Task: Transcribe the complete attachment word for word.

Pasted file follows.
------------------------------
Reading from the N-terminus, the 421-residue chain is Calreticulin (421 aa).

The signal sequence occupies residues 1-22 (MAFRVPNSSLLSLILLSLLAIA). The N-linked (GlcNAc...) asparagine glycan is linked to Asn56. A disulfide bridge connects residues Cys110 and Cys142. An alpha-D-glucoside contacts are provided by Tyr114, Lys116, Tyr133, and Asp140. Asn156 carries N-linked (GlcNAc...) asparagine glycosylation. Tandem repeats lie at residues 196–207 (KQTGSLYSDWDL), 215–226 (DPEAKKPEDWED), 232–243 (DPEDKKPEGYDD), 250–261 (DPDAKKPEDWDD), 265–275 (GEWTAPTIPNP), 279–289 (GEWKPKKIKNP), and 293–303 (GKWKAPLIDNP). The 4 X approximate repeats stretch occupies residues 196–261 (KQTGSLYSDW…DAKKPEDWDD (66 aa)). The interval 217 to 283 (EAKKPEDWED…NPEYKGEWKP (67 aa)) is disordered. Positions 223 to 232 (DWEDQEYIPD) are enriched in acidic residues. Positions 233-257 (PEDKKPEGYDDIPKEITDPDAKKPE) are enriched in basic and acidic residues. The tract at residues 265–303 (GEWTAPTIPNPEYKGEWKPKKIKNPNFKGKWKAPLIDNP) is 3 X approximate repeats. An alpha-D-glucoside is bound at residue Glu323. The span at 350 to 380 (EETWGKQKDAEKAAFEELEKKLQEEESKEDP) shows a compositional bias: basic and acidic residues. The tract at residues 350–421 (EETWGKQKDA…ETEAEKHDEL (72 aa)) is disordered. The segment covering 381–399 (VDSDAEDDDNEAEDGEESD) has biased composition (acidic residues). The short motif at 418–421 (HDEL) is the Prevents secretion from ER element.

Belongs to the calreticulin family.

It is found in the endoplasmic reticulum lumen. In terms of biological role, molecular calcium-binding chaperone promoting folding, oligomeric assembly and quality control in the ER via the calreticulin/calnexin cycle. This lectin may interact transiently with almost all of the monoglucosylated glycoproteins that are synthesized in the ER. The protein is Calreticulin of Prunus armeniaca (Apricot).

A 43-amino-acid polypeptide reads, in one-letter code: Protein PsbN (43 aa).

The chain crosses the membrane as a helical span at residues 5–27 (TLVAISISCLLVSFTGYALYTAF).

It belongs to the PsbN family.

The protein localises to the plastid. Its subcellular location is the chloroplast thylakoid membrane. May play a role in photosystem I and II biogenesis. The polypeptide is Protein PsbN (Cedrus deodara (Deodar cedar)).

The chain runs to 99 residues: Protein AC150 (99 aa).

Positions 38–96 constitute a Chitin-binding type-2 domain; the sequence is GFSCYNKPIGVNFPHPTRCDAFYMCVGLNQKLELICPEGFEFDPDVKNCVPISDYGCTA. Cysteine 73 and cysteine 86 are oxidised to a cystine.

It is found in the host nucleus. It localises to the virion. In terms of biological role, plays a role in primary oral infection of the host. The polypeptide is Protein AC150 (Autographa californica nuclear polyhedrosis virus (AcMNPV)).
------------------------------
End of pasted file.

Reading from the N-terminus, the 421-residue chain is Calreticulin (421 aa).

The signal sequence occupies residues 1-22 (MAFRVPNSSLLSLILLSLLAIA). The N-linked (GlcNAc...) asparagine glycan is linked to Asn56. A disulfide bridge connects residues Cys110 and Cys142. An alpha-D-glucoside contacts are provided by Tyr114, Lys116, Tyr133, and Asp140. Asn156 carries N-linked (GlcNAc...) asparagine glycosylation. Tandem repeats lie at residues 196–207 (KQTGSLYSDWDL), 215–226 (DPEAKKPEDWED), 232–243 (DPEDKKPEGYDD), 250–261 (DPDAKKPEDWDD), 265–275 (GEWTAPTIPNP), 279–289 (GEWKPKKIKNP), and 293–303 (GKWKAPLIDNP). The 4 X approximate repeats stretch occupies residues 196–261 (KQTGSLYSDW…DAKKPEDWDD (66 aa)). The interval 217 to 283 (EAKKPEDWED…NPEYKGEWKP (67 aa)) is disordered. Positions 223 to 232 (DWEDQEYIPD) are enriched in acidic residues. Positions 233-257 (PEDKKPEGYDDIPKEITDPDAKKPE) are enriched in basic and acidic residues. The tract at residues 265–303 (GEWTAPTIPNPEYKGEWKPKKIKNPNFKGKWKAPLIDNP) is 3 X approximate repeats. An alpha-D-glucoside is bound at residue Glu323. The span at 350 to 380 (EETWGKQKDAEKAAFEELEKKLQEEESKEDP) shows a compositional bias: basic and acidic residues. The tract at residues 350–421 (EETWGKQKDA…ETEAEKHDEL (72 aa)) is disordered. The segment covering 381–399 (VDSDAEDDDNEAEDGEESD) has biased composition (acidic residues). The short motif at 418–421 (HDEL) is the Prevents secretion from ER element.

Belongs to the calreticulin family.

It is found in the endoplasmic reticulum lumen. In terms of biological role, molecular calcium-binding chaperone promoting folding, oligomeric assembly and quality control in the ER via the calreticulin/calnexin cycle. This lectin may interact transiently with almost all of the monoglucosylated glycoproteins that are synthesized in the ER. The protein is Calreticulin of Prunus armeniaca (Apricot).

A 43-amino-acid polypeptide reads, in one-letter code: Protein PsbN (43 aa).

The chain crosses the membrane as a helical span at residues 5–27 (TLVAISISCLLVSFTGYALYTAF).

It belongs to the PsbN family.

The protein localises to the plastid. Its subcellular location is the chloroplast thylakoid membrane. May play a role in photosystem I and II biogenesis. The polypeptide is Protein PsbN (Cedrus deodara (Deodar cedar)).

The chain runs to 99 residues: Protein AC150 (99 aa).

Positions 38–96 constitute a Chitin-binding type-2 domain; the sequence is GFSCYNKPIGVNFPHPTRCDAFYMCVGLNQKLELICPEGFEFDPDVKNCVPISDYGCTA. Cysteine 73 and cysteine 86 are oxidised to a cystine.

It is found in the host nucleus. It localises to the virion. In terms of biological role, plays a role in primary oral infection of the host. The polypeptide is Protein AC150 (Autographa californica nuclear polyhedrosis virus (AcMNPV)).